The Review/Short Read/

Hump Day Movie: Closet Monster

A charming Canadian queer coming-of-age story with a talking hamster to boot

Jun 8, 2016

Isabella Rosellini is turning 64 next week. Let that sink in a moment. Rosellini is an ethereal being. She's not of this earth. She is at once the lounge singer from Blue Velvet (playing TIFF Bell Lightbox, starting July 1st) and the creator of Green Porno, which is arguably one of the strangest and most delightful things to exist on this fair planet.

How does one celebrate such a human's contribution to cinema and indeed, the world? The only way one can. By recommending a Canadian film where she voices a pet hamster.

The hamster in question is named Buffy, after Buffy the Vampire Slayer. And the film in question is Stephen Dunn's magical semi-autobiographical debut film Closet Monster, which recently won the Best Canadian Film prize at the Inside Out Film Festival. Not to mention, the "Best Canadian Feature" award at TIFF 2015.

Closet Monster follows Oscar (Connor Jessup), who witnesses a horrifying attack on a young gay man in a graveyard as a child. Young Oscar quietly moves towards the attackers with a stake (again, Buffy) in his hand, but freezes, unable to intervene, and the victim ends up paralyzed from the waist down.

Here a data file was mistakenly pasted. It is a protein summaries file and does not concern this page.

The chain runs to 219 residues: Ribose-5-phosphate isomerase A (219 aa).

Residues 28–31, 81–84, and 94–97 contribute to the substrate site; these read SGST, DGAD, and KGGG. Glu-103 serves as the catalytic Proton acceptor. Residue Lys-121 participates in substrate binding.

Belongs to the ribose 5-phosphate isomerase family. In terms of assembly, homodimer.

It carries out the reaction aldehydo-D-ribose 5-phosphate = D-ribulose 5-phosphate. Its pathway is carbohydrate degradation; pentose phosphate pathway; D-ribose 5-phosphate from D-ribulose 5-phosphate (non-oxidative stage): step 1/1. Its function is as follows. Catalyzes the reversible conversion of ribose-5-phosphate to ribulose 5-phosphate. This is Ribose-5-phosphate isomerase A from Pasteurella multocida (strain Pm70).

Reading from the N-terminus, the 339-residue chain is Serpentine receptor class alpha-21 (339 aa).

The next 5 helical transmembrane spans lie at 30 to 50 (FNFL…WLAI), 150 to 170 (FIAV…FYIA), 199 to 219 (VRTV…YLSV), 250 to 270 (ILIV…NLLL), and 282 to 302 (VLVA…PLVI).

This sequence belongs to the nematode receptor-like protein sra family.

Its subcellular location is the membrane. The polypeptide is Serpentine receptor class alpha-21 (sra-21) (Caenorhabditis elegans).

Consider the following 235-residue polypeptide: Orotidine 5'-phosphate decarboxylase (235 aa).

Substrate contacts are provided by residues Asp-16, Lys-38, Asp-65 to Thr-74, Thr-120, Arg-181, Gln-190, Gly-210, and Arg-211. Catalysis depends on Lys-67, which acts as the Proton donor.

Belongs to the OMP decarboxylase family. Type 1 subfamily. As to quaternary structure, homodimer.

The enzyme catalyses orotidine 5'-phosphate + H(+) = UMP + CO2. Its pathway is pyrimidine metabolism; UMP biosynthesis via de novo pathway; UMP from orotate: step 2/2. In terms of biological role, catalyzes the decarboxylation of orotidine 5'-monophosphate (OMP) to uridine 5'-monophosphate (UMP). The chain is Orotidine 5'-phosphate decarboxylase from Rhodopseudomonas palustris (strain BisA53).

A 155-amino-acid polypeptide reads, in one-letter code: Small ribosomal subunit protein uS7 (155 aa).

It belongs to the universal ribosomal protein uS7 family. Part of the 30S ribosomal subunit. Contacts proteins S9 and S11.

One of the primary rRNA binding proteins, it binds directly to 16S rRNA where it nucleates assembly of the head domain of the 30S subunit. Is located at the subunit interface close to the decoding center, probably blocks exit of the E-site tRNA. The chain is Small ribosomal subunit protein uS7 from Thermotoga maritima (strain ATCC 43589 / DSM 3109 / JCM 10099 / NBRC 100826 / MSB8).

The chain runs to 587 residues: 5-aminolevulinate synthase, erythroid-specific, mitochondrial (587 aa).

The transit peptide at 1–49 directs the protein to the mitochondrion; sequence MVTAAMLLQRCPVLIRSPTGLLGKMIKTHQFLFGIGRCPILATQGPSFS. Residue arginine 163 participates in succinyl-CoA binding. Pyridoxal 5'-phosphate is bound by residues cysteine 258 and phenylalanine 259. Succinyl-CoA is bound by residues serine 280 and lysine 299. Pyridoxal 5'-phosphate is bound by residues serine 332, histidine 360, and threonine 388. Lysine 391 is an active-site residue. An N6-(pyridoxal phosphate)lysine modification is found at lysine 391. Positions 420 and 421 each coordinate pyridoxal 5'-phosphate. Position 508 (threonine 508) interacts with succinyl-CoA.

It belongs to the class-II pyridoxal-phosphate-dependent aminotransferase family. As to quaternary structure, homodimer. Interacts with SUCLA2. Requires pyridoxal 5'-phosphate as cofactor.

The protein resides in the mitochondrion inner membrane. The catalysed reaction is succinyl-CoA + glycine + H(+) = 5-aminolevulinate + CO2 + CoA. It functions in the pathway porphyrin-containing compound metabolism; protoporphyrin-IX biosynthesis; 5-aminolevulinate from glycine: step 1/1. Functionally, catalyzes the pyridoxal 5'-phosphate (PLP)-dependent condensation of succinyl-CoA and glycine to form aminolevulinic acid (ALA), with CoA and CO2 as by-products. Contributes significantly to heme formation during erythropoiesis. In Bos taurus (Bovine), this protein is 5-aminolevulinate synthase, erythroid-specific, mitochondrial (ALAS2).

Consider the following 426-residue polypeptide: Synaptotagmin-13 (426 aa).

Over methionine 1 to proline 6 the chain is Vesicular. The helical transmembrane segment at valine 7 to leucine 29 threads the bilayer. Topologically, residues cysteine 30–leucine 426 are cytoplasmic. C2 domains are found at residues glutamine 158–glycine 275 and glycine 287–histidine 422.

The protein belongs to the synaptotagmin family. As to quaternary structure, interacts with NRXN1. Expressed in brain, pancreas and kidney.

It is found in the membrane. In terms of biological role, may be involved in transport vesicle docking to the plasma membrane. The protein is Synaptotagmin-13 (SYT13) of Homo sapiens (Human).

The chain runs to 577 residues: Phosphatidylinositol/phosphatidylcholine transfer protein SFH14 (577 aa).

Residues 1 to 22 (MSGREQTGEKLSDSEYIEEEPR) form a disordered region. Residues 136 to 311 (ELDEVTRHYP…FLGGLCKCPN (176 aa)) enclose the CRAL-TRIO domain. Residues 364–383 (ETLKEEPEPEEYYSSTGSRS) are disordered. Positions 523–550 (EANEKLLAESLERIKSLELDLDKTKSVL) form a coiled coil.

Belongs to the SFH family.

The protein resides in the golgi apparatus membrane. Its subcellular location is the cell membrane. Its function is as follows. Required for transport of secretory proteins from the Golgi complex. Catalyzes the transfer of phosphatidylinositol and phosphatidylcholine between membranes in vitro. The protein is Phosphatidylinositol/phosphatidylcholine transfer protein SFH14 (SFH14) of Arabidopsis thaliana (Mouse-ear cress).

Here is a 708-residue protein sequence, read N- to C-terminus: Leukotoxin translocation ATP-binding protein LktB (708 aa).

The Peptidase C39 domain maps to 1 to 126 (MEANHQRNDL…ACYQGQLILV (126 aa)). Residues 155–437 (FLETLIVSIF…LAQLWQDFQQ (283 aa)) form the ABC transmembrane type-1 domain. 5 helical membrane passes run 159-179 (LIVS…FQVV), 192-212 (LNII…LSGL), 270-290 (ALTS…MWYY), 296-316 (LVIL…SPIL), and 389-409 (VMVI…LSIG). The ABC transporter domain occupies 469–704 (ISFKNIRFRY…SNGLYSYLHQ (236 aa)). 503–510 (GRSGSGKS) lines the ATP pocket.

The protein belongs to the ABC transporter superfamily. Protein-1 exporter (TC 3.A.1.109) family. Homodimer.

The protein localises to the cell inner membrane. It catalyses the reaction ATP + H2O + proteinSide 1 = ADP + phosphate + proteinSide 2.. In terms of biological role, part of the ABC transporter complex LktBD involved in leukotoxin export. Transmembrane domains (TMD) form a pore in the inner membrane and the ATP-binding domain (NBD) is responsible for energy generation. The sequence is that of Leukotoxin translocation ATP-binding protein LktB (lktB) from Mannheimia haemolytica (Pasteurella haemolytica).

Fast forward 10 years and Oscar is a young man about to graduate high school. He spends his spare time transforming his best friend Gemma (Sofia Banzhaf) using make up to create a portfolio that will act as his ticket out of Newfoundland. When he's not applying sea-theamed makeup to Gemma's face, he works at a local hardware store. This is where he meets Wilder (Aliocha Schneider), a young man who acts as a catalyst for his sexual awakening. These feelings are paired with violent remembrances of the attack he saw as a child, conflating his burgeoning understanding of himself as a sexual being with an act of bigoted gay violence.

This is no ordinary coming-of-age story. Oscar navigates the world with the help of his "spirit animal," voiced by the aforementioned Rosellini. A gift received during his parent's divorce, Buffy is at once friend and pseudo-mother, a fantastical realization of the maternal ideal.

Embedded content:

Dunn's film tracks one long summer in Newfoundland as Oscar learns how to become himself. As he navigates his fear of coming out, he also comes to terms with his relationship with his erratic and potentially dangerous father and embraces his own creative mind. Dunn gives life to the coming out story, elevating it to almost mythic proportions. He recognizes the magic and fear that lives in all of us, creating a film that feels at once, deeply personal and universal in its ideas. The soundtrack kicks ass, too.

Happy birthday, Isabella Rosselini. You're the best spirit animal anyone could ask for.